SEATTLE -- State mental health officials plan to release as many as 60 patients from Washington’s largest psychiatric hospital in order to reduce some of the stress that the new coronavirus has placed on staff at the 850-bed facility, officials said Friday.
Sixteen workers and six patients at Western State Hospital have tested positive for COVID-19 and one patient died.
Moving some of the civil-commitment patients to group homes or supported-living facilities will help relieve some of the strain on the system, said Sean Murphy, Behavioral Health assistant secretary.
Western State already faced staffing shortages before COVID-19, he said, and after the outbreak, they released some of the high-risk staff for their protection, which made the situation more difficult.
“The intent of this action is to provide the staffing necessary to continue to cope with the impacts of the spread of the virus,” Murphy told staff in an email.
Hospital workers would receive a list of patients on Friday and will start to identify what will be needed to facilitate their discharge, he said.
“We will be making a five to seven-day push including the weekend to discharge or transfer 60 civil patients” to state funded residential settings, Murphy said.
Brad Forbes, director of public policy and advocacy for the National Alliance on Mental Illness, said they support the plan as long as the state follows through and makes sure the patients’ needs are met.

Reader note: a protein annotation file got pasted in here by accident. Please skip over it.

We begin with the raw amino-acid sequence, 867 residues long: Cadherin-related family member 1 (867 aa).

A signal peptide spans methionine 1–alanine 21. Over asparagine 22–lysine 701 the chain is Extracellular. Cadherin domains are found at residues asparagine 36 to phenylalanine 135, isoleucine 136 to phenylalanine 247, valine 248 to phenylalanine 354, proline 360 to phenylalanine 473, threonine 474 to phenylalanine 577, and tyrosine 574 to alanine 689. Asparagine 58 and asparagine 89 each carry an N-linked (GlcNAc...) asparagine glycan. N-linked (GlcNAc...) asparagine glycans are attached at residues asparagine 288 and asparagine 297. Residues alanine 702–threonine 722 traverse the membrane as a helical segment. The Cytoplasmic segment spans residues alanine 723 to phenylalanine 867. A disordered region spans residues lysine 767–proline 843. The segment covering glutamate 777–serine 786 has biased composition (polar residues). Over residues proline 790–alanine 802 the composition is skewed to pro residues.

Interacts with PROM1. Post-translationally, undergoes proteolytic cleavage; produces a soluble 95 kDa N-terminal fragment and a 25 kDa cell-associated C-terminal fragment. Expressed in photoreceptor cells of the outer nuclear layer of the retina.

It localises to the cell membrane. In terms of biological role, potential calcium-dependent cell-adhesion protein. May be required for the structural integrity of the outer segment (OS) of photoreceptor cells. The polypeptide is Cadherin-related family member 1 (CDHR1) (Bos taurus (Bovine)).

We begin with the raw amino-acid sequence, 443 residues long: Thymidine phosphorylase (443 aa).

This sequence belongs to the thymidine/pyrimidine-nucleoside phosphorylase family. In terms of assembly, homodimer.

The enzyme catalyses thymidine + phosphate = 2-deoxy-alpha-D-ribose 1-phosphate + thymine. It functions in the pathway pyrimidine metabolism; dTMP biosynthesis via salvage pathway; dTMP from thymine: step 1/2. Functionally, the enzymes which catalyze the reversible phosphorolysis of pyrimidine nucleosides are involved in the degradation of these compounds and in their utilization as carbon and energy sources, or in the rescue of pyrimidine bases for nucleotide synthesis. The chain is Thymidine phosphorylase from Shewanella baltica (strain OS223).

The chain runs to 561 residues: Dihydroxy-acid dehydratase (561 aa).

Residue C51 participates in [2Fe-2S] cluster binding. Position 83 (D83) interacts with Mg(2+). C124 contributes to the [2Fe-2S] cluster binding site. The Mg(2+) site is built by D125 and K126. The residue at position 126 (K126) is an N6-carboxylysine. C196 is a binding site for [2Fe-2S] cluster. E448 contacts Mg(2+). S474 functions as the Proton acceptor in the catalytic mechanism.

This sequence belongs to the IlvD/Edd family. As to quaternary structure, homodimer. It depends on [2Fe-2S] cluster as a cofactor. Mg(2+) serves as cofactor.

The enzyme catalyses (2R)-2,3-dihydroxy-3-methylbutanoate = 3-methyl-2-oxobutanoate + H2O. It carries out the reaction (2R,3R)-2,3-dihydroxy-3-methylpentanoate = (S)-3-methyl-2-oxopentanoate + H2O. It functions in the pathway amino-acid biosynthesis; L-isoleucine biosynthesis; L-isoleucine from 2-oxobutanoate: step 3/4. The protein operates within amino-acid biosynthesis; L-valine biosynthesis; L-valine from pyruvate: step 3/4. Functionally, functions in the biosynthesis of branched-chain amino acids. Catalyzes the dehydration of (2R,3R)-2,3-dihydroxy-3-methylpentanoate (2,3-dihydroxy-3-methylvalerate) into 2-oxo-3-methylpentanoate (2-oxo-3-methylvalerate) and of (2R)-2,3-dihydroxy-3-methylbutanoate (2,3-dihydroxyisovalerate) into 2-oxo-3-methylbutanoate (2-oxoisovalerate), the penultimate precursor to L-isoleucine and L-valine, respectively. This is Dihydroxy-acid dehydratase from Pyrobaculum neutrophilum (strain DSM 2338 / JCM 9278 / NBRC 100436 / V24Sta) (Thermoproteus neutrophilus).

“If they transition into a setting where staff have appropriate training to address their behavioral health needs, we’re fine with it,” he said.
The patients being considered for release have been civilly committed to the hospital. Under Washington’s law, this would include people who a court determined were a danger to themselves or others, would be in danger of serious physical harm due to not being able to maintain “essential human needs of health or safety.”
Murphy told The Associated Press no patient would be released unless they had a place to live.
They would only be moved to “a place where they can continue to be successful,” he said. “We have to hook them up with the right resources. We won’t put someone in a spot that they can’t handle.”
Five workers at three of the agency’s residential facilities have also tested positive for COVID-19, officials said. Two staff members at Eastern State Hospital, and two workers at the Fircrest School, a residential center that cares for people with intellectual and developmental disabilities, have COVID-19. One worker at the Child Study and Treatment Center also has the disease.
Western State Hospital has been the target of state and federal investigations for safety violations in recent years. It lost its accreditation and federal funding from the Centers of Medicare and Medicaid Services after it continually failed health and safety inspections.